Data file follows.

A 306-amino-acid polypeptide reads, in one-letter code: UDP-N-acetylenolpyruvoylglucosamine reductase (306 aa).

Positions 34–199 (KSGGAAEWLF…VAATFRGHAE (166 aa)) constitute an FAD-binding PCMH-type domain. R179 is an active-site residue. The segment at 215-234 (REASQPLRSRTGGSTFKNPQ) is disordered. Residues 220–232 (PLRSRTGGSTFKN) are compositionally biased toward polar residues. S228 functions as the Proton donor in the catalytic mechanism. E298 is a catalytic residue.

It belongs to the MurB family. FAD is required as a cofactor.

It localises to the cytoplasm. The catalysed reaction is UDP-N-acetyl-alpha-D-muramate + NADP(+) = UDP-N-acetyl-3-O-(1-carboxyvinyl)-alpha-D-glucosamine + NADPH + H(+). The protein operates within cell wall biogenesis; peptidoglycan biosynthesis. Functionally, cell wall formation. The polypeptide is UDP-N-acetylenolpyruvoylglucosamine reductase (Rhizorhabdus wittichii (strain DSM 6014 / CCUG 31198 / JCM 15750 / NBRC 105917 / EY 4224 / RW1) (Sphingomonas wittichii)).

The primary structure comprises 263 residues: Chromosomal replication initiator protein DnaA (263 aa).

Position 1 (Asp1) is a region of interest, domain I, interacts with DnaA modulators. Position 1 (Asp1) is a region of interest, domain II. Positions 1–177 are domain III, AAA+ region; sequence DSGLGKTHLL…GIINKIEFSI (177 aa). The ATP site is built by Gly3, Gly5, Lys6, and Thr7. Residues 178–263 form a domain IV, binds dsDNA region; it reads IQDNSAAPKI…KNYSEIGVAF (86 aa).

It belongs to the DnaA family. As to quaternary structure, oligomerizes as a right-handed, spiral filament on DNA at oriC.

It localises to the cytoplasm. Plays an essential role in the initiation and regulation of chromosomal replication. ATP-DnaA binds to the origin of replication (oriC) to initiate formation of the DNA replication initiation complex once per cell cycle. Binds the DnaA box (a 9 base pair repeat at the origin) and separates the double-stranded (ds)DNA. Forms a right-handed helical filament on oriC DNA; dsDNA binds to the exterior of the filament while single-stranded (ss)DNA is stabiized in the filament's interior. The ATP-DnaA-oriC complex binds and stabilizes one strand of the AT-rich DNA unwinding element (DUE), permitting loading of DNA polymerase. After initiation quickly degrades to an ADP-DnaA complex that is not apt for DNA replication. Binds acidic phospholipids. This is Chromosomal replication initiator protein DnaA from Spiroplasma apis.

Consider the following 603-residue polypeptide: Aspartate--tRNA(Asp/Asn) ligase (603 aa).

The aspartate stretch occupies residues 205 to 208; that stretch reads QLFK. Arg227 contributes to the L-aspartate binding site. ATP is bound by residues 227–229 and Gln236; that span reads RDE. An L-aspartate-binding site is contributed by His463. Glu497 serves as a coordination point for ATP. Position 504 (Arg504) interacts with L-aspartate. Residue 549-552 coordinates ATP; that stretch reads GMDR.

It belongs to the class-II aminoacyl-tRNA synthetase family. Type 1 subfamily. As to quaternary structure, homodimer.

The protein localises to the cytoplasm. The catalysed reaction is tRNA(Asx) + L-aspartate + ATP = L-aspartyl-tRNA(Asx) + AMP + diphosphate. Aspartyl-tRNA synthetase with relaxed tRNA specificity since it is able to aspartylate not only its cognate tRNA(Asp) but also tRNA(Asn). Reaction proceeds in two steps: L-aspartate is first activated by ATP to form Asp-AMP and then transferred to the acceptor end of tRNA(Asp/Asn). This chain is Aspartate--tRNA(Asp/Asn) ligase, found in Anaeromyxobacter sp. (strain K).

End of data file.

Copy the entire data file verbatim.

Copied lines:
A 306-amino-acid polypeptide reads, in one-letter code: UDP-N-acetylenolpyruvoylglucosamine reductase (306 aa).

Positions 34–199 (KSGGAAEWLF…VAATFRGHAE (166 aa)) constitute an FAD-binding PCMH-type domain. R179 is an active-site residue. The segment at 215-234 (REASQPLRSRTGGSTFKNPQ) is disordered. Residues 220–232 (PLRSRTGGSTFKN) are compositionally biased toward polar residues. S228 functions as the Proton donor in the catalytic mechanism. E298 is a catalytic residue.

It belongs to the MurB family. FAD is required as a cofactor.

It localises to the cytoplasm. The catalysed reaction is UDP-N-acetyl-alpha-D-muramate + NADP(+) = UDP-N-acetyl-3-O-(1-carboxyvinyl)-alpha-D-glucosamine + NADPH + H(+). The protein operates within cell wall biogenesis; peptidoglycan biosynthesis. Functionally, cell wall formation. The polypeptide is UDP-N-acetylenolpyruvoylglucosamine reductase (Rhizorhabdus wittichii (strain DSM 6014 / CCUG 31198 / JCM 15750 / NBRC 105917 / EY 4224 / RW1) (Sphingomonas wittichii)).

The primary structure comprises 263 residues: Chromosomal replication initiator protein DnaA (263 aa).

Position 1 (Asp1) is a region of interest, domain I, interacts with DnaA modulators. Position 1 (Asp1) is a region of interest, domain II. Positions 1–177 are domain III, AAA+ region; sequence DSGLGKTHLL…GIINKIEFSI (177 aa). The ATP site is built by Gly3, Gly5, Lys6, and Thr7. Residues 178–263 form a domain IV, binds dsDNA region; it reads IQDNSAAPKI…KNYSEIGVAF (86 aa).

It belongs to the DnaA family. As to quaternary structure, oligomerizes as a right-handed, spiral filament on DNA at oriC.

It localises to the cytoplasm. Plays an essential role in the initiation and regulation of chromosomal replication. ATP-DnaA binds to the origin of replication (oriC) to initiate formation of the DNA replication initiation complex once per cell cycle. Binds the DnaA box (a 9 base pair repeat at the origin) and separates the double-stranded (ds)DNA. Forms a right-handed helical filament on oriC DNA; dsDNA binds to the exterior of the filament while single-stranded (ss)DNA is stabiized in the filament's interior. The ATP-DnaA-oriC complex binds and stabilizes one strand of the AT-rich DNA unwinding element (DUE), permitting loading of DNA polymerase. After initiation quickly degrades to an ADP-DnaA complex that is not apt for DNA replication. Binds acidic phospholipids. This is Chromosomal replication initiator protein DnaA from Spiroplasma apis.

Consider the following 603-residue polypeptide: Aspartate--tRNA(Asp/Asn) ligase (603 aa).

The aspartate stretch occupies residues 205 to 208; that stretch reads QLFK. Arg227 contributes to the L-aspartate binding site. ATP is bound by residues 227–229 and Gln236; that span reads RDE. An L-aspartate-binding site is contributed by His463. Glu497 serves as a coordination point for ATP. Position 504 (Arg504) interacts with L-aspartate. Residue 549-552 coordinates ATP; that stretch reads GMDR.

It belongs to the class-II aminoacyl-tRNA synthetase family. Type 1 subfamily. As to quaternary structure, homodimer.

The protein localises to the cytoplasm. The catalysed reaction is tRNA(Asx) + L-aspartate + ATP = L-aspartyl-tRNA(Asx) + AMP + diphosphate. Aspartyl-tRNA synthetase with relaxed tRNA specificity since it is able to aspartylate not only its cognate tRNA(Asp) but also tRNA(Asn). Reaction proceeds in two steps: L-aspartate is first activated by ATP to form Asp-AMP and then transferred to the acceptor end of tRNA(Asp/Asn). This chain is Aspartate--tRNA(Asp/Asn) ligase, found in Anaeromyxobacter sp. (strain K).